If the genuine passport is not presented , the running time performance is significantly deteriorated because the corresponding scale factor and bias terms are calculated based on the wrong passports. For instance, as shown in Figure 1(b), DNN model presented with valid passports (green) demonstrated almost identical accuracies as that of the original network (red), while the same DNN model presented with fake passports (blue) merely achieved about 10% classification rates.

Remark: the gist of the proposed passport layer is to enforce dependence between scale factor, bias terms and network weights. As shown by the Proposition 2, it is this dependence that validates the required non-invertibility to defeat ambiguity.

Proposition 2 (Non-invertible process).

A DNN ownership verification scheme as in Definition 1 is non-invertible, if

  1. the fidelity process outcome depends either on the presented signature or trigger set ,

  2. with forged passport , the DNN performance in (4) is deteriorated such that the discrepancy is larger than a threshold i.e. .

3.2 Embedding of binary signatures by sign of scale factor

During learning of the DNN weights, one can enforce scale factor to take either positive or negative signs as designated by adding the following sign loss regularization term into the combined loss (1):

(5)

in which consists of the designated binary bits for convolution kernels, and is a positive control parameter (0.1 by default unless stated otherwise) to encourage the scale factors have magnitudes greater than .

It must be highlighted that the inclusion of sign loss (Eq. 5) enforces the scale factors to take either positive or negative values, and the signs enforced this way remain rather persistent against various adversarial attacks. This feature explains the superior robustness of embedded passports against ambiguity attacks by reverse-engineering shown in Section 4.2.

(a)
(b)
(c)
Figure 3: A comparison of three different ownership verification schemes with passports.

3.3 Ownership verification with passports

Taking advantages of the proposed passport embedding method, we design three ownership verification schemes that are summarized in Fig. 3. We briefly introduce them next and refer readers to Section 4 for experiment results.

: Ownership verification when passport is distributed with the trained DNN model

First, the learning process aims to minimize the combined loss function (Eq. 1), in which since trigger set images are not used in this scheme and the sign loss (Eq. 5) is added as the regularization term. The trained DNN model together with the passport are then distributed to legitimate users, who perform network inferences with the given passport fed to the passport layers as shown in Figure 1(a). The network ownership is automatically verified by the distributed passports. As shown by Table 2 and Figure 4 in Section 4.1, this ownership verification is robust to fine-tuning and pruning of the DNN weights. Also, as shown by Figure 5 in Section 4.2, ambiguity attacks cannot successfully forge a set of passport and signature that can maintain the network performance.

The downside of this scheme is the requirement to use passports during inferencing, which leads to extra computational cost by about 10%. Also the distribution of passports to end-users is intrusive and imposes additional responsibility of locking away passports safely.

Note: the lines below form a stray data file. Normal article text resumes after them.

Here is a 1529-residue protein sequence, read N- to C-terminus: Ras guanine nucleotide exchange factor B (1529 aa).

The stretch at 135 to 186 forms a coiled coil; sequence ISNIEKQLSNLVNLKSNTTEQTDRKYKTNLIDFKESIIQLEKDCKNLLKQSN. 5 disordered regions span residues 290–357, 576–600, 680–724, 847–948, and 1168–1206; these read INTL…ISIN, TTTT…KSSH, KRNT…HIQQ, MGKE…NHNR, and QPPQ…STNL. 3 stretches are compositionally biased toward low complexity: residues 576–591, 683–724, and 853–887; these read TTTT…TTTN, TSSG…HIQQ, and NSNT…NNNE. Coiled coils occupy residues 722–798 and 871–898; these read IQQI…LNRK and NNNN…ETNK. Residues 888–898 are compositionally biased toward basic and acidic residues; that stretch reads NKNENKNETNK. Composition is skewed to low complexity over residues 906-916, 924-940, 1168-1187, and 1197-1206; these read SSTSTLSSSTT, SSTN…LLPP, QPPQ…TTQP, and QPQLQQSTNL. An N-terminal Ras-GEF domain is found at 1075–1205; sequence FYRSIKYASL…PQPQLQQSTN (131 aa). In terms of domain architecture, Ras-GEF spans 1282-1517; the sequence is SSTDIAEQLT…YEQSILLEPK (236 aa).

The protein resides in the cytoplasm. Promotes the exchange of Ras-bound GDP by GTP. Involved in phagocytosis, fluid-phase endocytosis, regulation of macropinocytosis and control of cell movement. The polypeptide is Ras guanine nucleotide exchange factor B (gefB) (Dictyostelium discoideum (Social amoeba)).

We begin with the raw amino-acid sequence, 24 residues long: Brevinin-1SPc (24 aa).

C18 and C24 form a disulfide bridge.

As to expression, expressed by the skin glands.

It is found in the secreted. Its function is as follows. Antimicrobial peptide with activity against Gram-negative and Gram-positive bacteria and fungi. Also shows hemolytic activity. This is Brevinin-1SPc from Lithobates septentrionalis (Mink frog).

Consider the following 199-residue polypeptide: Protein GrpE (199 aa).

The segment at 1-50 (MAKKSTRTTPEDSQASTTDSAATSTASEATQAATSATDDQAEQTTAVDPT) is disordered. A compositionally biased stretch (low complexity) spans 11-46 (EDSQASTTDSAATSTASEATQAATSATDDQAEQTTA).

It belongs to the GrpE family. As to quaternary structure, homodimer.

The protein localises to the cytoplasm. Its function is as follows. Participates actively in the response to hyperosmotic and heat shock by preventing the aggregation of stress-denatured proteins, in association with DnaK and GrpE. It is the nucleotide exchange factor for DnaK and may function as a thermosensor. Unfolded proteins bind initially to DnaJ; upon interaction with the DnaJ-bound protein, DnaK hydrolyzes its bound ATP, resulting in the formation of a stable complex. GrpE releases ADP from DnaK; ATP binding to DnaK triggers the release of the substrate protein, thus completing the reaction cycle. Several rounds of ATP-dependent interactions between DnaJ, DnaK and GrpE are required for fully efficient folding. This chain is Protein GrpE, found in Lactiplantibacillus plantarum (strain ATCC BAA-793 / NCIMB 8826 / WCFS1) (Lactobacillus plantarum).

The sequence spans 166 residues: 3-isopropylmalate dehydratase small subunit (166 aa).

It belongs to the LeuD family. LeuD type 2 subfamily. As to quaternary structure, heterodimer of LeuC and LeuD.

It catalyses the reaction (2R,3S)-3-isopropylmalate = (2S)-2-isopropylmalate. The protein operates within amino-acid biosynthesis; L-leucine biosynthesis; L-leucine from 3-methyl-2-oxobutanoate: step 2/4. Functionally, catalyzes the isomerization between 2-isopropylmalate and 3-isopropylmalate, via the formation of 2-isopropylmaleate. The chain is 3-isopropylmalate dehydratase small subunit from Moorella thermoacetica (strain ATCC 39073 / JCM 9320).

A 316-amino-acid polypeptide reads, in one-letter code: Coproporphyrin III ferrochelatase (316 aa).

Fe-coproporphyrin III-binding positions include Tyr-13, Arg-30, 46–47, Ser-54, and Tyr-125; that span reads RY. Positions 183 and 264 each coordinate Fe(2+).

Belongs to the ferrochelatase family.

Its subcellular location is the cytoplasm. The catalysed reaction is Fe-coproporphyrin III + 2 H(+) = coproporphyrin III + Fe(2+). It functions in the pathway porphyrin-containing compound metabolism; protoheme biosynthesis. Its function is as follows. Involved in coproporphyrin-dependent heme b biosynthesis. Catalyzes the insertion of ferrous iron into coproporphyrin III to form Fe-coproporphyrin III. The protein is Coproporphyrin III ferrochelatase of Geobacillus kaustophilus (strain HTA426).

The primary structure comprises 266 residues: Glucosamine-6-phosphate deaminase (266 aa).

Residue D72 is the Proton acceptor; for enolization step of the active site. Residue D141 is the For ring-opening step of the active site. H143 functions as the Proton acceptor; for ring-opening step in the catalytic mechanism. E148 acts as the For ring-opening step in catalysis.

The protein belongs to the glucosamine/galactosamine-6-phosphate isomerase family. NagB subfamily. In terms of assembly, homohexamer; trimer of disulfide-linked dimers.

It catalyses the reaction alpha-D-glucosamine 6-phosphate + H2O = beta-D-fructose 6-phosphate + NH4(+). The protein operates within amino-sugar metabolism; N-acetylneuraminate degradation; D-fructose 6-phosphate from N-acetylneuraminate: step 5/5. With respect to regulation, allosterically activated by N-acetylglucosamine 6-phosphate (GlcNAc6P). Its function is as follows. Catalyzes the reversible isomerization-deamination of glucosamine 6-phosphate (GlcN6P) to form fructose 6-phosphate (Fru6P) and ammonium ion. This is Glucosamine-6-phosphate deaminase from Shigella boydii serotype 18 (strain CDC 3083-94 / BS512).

: Ownership verification when private passport is embedded but not distributed

Herein, the learning process aims to simultaneously achieve two goals, of which the first is to minimize the original task loss (e.g. CIFAR10 classification) when no passport layers included; and the second is to minimize the combined loss function (Eq. 1) with passports regularization included. Algorithm-wise, this multi-task learning is achieved by alternating between the minimization of two goals repeated. The successfully trained DNN model is then distributed to end-users, who may perform network inference without the need of passports. Note that this is possible since passport layers are not included in the distributed networks. Ownership verification is carried out only as requested by the law enforcement, by adding the passport layers to the network in question and detecting the embedded sign signatures with unyielding original network performances.

Compared with scheme , this scheme is easy to use for end-users since no passport is needed and no extra computational cost is incurred. In the meantime, ownership verification is robust to removal attacks as well as ambiguity attacks. The downside, however, is the requirement to access the DNN weights and to append passport layers for ownership verification i.e the disadvantages of white-box protection mode as discussed in TurnWeakStrength_Adi2018arXiv . Therefore, we propose to combine it with trigger-set based verification that will be described next.

: Ownership verification when private passport and trigger set are embedded but not distributed

This scheme only differs from scheme in that, a set of trigger images is embedded in addition to embedded passports. The advantage of this, as discussed in TurnWeakStrength_Adi2018arXiv is to probe and claim ownership of suspect DNN model through remote calls of service APIs. This capability allows first to claim ownership in a black-box mode, followed by reassertion of ownership with passport verification in a white box mode. Algorithm-wise, the embedding of trigger set images is jointly achieved in the same minimization process that embeds passports in scheme . Finally, it must be noted that the embedding of passports in schemes and are implemented through multi-task learning tasks where we adopted group normalisation wu2018group instead of batch normalisation ioffe2015batch that is not applicable to multi-task learning due to its dependency on running average of batch-wise training samples.